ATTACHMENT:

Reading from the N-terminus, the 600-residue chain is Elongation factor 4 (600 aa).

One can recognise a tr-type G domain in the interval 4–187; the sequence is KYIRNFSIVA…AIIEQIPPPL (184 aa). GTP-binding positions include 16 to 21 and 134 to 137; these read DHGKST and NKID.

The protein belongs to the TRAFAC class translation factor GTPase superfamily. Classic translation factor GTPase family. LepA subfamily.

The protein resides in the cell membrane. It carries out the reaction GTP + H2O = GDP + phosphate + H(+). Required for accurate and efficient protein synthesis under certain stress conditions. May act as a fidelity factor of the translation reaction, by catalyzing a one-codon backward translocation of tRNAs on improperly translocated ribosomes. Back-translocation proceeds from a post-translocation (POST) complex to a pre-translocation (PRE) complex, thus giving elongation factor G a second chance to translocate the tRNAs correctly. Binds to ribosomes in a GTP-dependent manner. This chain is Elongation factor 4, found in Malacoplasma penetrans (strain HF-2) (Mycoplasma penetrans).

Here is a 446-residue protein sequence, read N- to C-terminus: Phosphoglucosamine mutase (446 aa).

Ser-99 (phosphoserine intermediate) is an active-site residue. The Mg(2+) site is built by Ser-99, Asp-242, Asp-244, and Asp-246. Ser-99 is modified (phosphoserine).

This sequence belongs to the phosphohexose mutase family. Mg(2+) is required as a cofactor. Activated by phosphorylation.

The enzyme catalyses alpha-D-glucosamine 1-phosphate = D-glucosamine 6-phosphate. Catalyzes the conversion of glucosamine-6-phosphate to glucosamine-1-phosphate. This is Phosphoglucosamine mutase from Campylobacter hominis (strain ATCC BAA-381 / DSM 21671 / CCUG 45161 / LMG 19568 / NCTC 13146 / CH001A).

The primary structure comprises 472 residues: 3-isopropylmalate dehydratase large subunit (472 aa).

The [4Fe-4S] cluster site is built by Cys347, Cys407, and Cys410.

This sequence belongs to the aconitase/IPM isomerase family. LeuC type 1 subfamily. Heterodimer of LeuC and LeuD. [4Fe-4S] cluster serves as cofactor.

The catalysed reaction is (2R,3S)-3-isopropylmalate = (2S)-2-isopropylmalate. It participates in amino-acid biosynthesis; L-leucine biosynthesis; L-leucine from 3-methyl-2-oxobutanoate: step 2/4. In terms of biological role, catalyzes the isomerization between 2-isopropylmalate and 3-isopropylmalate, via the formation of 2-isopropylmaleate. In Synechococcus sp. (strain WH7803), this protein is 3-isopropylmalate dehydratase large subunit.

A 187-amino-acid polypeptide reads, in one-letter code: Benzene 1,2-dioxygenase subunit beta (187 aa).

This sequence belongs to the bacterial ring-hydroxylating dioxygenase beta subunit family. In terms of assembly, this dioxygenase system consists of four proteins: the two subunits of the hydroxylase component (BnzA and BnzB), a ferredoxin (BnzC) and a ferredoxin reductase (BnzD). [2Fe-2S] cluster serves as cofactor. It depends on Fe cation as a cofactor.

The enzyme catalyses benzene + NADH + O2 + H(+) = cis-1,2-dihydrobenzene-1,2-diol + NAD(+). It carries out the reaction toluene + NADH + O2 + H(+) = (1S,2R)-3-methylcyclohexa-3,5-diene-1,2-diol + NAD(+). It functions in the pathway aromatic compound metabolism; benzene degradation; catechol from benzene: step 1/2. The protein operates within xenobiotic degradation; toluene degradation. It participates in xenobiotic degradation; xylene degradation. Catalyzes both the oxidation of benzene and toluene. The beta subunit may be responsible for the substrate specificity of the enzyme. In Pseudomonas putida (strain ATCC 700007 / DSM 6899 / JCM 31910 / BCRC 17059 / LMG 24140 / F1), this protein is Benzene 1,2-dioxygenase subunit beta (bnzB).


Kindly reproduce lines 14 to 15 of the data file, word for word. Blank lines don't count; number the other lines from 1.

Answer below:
This sequence belongs to the bacterial ring-hydroxylating dioxygenase beta subunit family. In terms of assembly, this dioxygenase system consists of four proteins: the two subunits of the hydroxylase component (BnzA and BnzB), a ferredoxin (BnzC) and a ferredoxin reductase (BnzD). [2Fe-2S] cluster serves as cofactor. It depends on Fe cation as a cofactor.

The enzyme catalyses benzene + NADH + O2 + H(+) = cis-1,2-dihydrobenzene-1,2-diol + NAD(+). It carries out the reaction toluene + NADH + O2 + H(+) = (1S,2R)-3-methylcyclohexa-3,5-diene-1,2-diol + NAD(+). It functions in the pathway aromatic compound metabolism; benzene degradation; catechol from benzene: step 1/2. The protein operates within xenobiotic degradation; toluene degradation. It participates in xenobiotic degradation; xylene degradation. Catalyzes both the oxidation of benzene and toluene. The beta subunit may be responsible for the substrate specificity of the enzyme. In Pseudomonas putida (strain ATCC 700007 / DSM 6899 / JCM 31910 / BCRC 17059 / LMG 24140 / F1), this protein is Benzene 1,2-dioxygenase subunit beta (bnzB).